NEW YORK — With Willard Scott announcing his retirement, centenarians will have to look elsewhere for a salute.
The longtime television weatherman, a fixture on NBC’s “Today” show for 35 years, said Friday that he’s hanging it up. The morning show plans a tribute to his work on Tuesday.
The genial 81-year-old Scott delivered weather forecasts until Al Roker took over that role. In recent years, he’s appeared once or twice a week to mark the birthdays of viewers who had reached 100 years old or beyond. He began working at NBC as a 16-year-old page in the network’s Washington bureau.
The show’s anchors on Friday took note of a memorable Scott moment. He was stationed on the street during President George H.W. Bush’s inaugural parade in 1989, when the new first lady, Barbara Bush, peeled away from the route to give him a kiss.
“America’s first family chose to single out America’s weatherman and I remember smiling from ear to ear at that moment for Willard,” said “Today” anchor Matt Lauer.
Rushdie receives Mailer Prize for lifetime achievement
NEW YORK — Salman Rushdie is this year’s recipient of the Mailer Prize for lifetime achievement.
The author of “Midnight’s Children,” ”The Satanic Verses” and other novels was presented his award by Laurie Anderson at a ceremony Thursday night at Pratt Institute in Brooklyn, the New York City borough where Norman Mailer was raised and lived off and on until his death in 2007.
“It’s kind of great to be standing here in Norman Mailer’s shadow,” Rushdie said.
Rushdie, like Mailer, is a former president of the American chapter of PEN, the literary and human rights organization. He said Mailer had inspired him to help found the PEN World Voices Festival, an annual gathering of writers from around the world.
1956 Ferrari fetches $28 million at NYC car auction
NEW YORK — A 1956 Ferrari sold for $28 million at an auction that also featured top bidding for Janis Joplin’s psychedelic Porsche, a 1963 Pontiac owned by Roy Rogers decorated with silver dollars and guns and a kid-sized Ferrari.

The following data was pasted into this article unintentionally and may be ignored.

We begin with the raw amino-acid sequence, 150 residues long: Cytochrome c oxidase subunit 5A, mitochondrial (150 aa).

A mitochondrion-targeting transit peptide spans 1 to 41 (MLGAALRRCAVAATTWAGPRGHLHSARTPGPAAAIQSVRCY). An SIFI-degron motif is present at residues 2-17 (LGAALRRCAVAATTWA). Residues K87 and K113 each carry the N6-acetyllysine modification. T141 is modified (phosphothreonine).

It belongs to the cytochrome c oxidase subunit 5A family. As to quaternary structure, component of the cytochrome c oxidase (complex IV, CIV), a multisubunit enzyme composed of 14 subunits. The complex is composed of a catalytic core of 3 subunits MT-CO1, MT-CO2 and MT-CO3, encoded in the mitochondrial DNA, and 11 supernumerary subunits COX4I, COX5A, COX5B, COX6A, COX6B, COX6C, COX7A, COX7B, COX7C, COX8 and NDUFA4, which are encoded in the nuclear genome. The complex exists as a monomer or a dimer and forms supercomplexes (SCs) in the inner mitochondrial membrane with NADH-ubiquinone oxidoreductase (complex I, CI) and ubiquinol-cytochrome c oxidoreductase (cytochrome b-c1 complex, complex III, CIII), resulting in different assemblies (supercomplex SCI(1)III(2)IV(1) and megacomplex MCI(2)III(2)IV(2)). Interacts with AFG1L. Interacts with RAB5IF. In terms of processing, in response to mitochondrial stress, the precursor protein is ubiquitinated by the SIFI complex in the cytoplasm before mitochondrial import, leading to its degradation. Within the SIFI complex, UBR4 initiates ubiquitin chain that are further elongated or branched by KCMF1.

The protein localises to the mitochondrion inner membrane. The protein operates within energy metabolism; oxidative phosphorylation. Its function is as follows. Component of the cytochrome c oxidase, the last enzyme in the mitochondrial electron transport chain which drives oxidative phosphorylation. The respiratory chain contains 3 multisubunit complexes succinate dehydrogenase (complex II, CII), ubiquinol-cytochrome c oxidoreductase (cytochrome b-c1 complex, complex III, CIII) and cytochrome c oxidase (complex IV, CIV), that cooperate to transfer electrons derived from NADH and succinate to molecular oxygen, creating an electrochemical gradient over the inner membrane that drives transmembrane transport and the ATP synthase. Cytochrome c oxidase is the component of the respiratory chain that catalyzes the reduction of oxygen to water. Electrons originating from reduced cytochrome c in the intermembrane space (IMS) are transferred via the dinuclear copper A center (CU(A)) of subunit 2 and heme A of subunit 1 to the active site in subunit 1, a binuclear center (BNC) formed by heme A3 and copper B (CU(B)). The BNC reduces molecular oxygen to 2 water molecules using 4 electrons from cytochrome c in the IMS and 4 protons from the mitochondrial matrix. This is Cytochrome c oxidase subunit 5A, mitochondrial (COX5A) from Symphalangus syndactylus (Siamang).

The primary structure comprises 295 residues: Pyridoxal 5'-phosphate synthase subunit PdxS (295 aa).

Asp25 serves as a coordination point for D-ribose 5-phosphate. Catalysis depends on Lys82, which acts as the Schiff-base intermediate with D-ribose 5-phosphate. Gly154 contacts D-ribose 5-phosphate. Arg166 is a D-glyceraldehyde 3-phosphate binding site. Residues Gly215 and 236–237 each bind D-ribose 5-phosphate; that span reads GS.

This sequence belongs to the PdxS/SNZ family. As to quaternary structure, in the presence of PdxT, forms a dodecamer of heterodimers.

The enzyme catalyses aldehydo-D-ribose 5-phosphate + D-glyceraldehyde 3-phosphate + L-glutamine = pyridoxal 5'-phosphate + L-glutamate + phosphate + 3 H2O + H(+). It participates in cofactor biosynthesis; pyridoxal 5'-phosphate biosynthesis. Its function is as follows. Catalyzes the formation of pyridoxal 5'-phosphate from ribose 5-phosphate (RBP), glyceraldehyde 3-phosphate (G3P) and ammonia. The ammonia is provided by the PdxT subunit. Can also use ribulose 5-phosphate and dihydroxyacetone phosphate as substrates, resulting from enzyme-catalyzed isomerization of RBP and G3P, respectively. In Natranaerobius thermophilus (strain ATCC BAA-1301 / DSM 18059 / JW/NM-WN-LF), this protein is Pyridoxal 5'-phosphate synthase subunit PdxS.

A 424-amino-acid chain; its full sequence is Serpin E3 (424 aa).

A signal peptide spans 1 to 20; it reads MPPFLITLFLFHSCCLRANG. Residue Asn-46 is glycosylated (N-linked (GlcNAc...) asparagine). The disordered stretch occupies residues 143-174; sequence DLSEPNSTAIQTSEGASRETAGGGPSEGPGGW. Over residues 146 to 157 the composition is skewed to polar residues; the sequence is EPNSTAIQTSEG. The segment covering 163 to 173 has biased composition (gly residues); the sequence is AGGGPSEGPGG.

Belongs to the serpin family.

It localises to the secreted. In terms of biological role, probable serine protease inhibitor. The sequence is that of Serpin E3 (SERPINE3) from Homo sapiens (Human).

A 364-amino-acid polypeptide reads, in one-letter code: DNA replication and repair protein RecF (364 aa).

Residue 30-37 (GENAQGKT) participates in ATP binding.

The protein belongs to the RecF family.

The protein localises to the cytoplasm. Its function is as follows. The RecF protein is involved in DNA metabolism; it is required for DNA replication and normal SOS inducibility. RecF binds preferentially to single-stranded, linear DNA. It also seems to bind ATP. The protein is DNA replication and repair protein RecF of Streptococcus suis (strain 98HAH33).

RM Sotheby’s offered the vintage cars in its “Driven by Disruption” sale Thursday night.
The 1956 Ferrari 290 MM, chassis 0626 was built for Formula One racing legend Juan Manuel Fangio. The car was specially designed for the five-time F1 world champion and was one of only four 290 MMs to be built. It has never crashed despite a racing career that lasted until 1964.
The $28 million to $32 million pre-sale estimate made it one of the most valuable cars to come to auction. A Ferrari 250 Publisher seeks to drop suit against J.D. Salinger’s family
CONCORD, N.H. — A publisher that sued J.D. Salinger’s widow and son, saying they interfered with efforts to sell three stories written by “The Catcher in the Rye” author, wants to drop the lawsuit.
Tennessee-based Devault-Graves Agency LLC, which specializes in reprinting old works, published the short stories in the United States last year. Written in the 1940s, they first appeared in magazines.
When Devault-Graves sought to publish them internationally, Colleen and Matthew Salinger objected, saying that would violate foreign copyright laws. Devault-Graves sued in March, accusing the Salingers of hindering its business relationships.
Friday’s dismissal notice, subject to a judge’s review, was filed in federal court in Concord. Lawyers for Memphis-based Devault-Graves and the Salingers didn’t immediately return messages seeking comment.
Salinger died in 2010 at age 91 in Cornish, New Hampshire.